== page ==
Miriam attended an invitation-only masterclass on feline osteoarthritis. Key opinion leaders and experts in the feline veterinary world were brought together to discuss the challenges facing diagnosis of mobility disorders in cats, and what the latest research tells us. Cats are well known for hiding any signs of illness or pain, and osteoarthritis poses some specific challenges for owners and vets to diagnose.


Over 90% of cats (of any age) have evidence of osteoarthritis in at least one joint in their body. There are known risk factors (such as cats who are neutered at older than 6 months of age, are obese at 6 years of age, cats having outdoor access, or a history of trauma such as a road traffic accident), but detection can still be challenging. Cats are clever, they adapt their lifestyle to accommodate discomfort. The most common adaptations, such as reduced ability or height of jumping, can be easily missed, or accepted as a normal age related change. Many owners find behaviour changes such as grumpiness, withdrawing from family life, toileting accidents or reduced grooming as the first signs. Most cats are reluctant to run, play and walk as they normally would in the veterinary clinic, so looking for lameness or abnormal limb movement in the exam room can pose challenges.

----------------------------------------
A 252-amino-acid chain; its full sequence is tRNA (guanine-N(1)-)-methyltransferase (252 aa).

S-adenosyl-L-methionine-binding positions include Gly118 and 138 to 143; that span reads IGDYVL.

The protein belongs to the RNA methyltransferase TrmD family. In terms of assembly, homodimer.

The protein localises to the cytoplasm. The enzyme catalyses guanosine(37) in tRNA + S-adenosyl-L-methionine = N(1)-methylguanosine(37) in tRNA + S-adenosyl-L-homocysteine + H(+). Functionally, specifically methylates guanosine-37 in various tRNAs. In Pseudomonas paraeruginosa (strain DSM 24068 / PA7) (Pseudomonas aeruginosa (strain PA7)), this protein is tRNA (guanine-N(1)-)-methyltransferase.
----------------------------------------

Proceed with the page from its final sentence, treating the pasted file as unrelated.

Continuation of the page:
Luckily there has been some exciting research in this area, With the use of a newly developed questionnaire combined with some graphics demonstrating normal vs abnormal movement, an accurate diagnosis can be reached 90% of the time. With additional tests such as the use of our exam room staircase, and utilising videos made by you at home, the future’s looking bright for our arthritic cats. More exciting research is in the pipeline, with activity trackers, thermal pressure plates, and paw withdrawal thresholds all showing potential.


But what about treatment? Cats with degenerative joint disease require what is known as a multimodal approach. This means modifications to their environment, optimal pain relief, dietary management, supplements to protect the cartilage, and physical therapy (such as play and exercise). We have lots of options for all of these, and all of our vets are happy to discuss a treatment plan tailored to your cat if a diagnosis of osteoarthritis is reached. Attending continual professional development events like the masterclass allows our vets to use the latest research and modern treatments to help your pets live the most long and comfortable lives possible.